Comparative Semitic Philology in the Middle Ages: From Sa'Adiah Gaon to Ibn Barun (10th-12th C.)

By Aharon Maman; David Lyons | Go to book overview

CHAPTER FIFTEEN
MOSHEH HAKOHEN IBN GIKATILLA,
JUDAH B. BALʿAM, AND ISAAC B. BARŪN

15.1 Mosheh HaKohen ibn Gikatilla

Ibn Gikatilla lived and worked in the third quarter of the eleventh century C.E.1 He translated into Hebrew the grammatical treatises of Ḥayyūj and compiled his own grammatical work called Kitāb alTadhkīr wa-l-Taʾnīth (Treatise on masculine and feminine genders). Most of this treatise has been lost; about 10 percent of it has been published (Téné, 1972, p. 1383), initially by Kokowtzow (1916, pp. 59–66) and subsequently by Allony (1949). Ibn Gikatilla composed a commentary to the Bible, too: this also was almost entirely lost. Poznanski (1895) collected all that is known of the content of this commentary, by means of citations adduced by scholars in Ibn Gikatilla's name. Bacher (1909) discovered an Arabic translation, with an appended commentary, on the Book of Job; relying on certain indications, he ascribed this work to Ibn Gikatilla and issued it as a part of the Harkavy Memorial Volume (St. Petersburg 1909/Jerusalem 1969, vol. 1, pp. 221–72). Kitāb al-Tadhkīr wa-l-Taʾnīth is a selective grammatical lexicon: it deals with (a) biblical substantives showing two plural forms, one of the masculine pattern and one of the feminine or (b) such as have a plural form that seems to be discordant with its grammatical gender (i.e., a “feminine” plural form for a noun of a “masculine” pattern (= having no morpheme suffix of the feminine) or a “masculine” plural form for a noun of a feminine pattern. The character of this lexicon is such that it is not meant to provide lexical definitions, not even (Arabic) renderings for its entries: such, in fact, is the situation: for 28 of the 40 surviving entries, neither a definition nor a translation appears, for the entry concerned. It follows that no language comparison is to be expected in this lexicon. Nonetheless, one explicit comparison of Heb. with Arabic is encountered, namely,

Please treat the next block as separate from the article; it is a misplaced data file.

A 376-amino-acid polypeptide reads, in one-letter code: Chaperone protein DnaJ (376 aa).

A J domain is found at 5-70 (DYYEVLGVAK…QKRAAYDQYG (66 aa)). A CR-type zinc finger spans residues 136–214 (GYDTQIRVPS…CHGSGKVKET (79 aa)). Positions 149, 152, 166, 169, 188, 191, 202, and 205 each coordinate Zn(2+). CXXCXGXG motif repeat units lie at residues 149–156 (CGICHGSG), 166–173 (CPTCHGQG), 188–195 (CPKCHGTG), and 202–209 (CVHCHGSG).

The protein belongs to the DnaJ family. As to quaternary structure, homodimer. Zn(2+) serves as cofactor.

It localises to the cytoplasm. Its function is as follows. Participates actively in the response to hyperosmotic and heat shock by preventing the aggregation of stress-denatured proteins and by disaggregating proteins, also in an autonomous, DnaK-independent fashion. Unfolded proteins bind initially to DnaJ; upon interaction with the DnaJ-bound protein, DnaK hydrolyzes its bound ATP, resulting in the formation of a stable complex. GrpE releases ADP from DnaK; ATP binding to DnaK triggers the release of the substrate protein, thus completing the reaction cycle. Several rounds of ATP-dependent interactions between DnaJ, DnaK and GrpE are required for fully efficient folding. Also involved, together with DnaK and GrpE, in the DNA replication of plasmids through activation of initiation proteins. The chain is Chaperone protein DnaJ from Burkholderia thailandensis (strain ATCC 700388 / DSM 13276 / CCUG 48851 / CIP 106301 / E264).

(Allony, p. 59). The

1 For a general overview of Ibn Gikatilla see Maman, 2000a, pp. 275–77.

-384-

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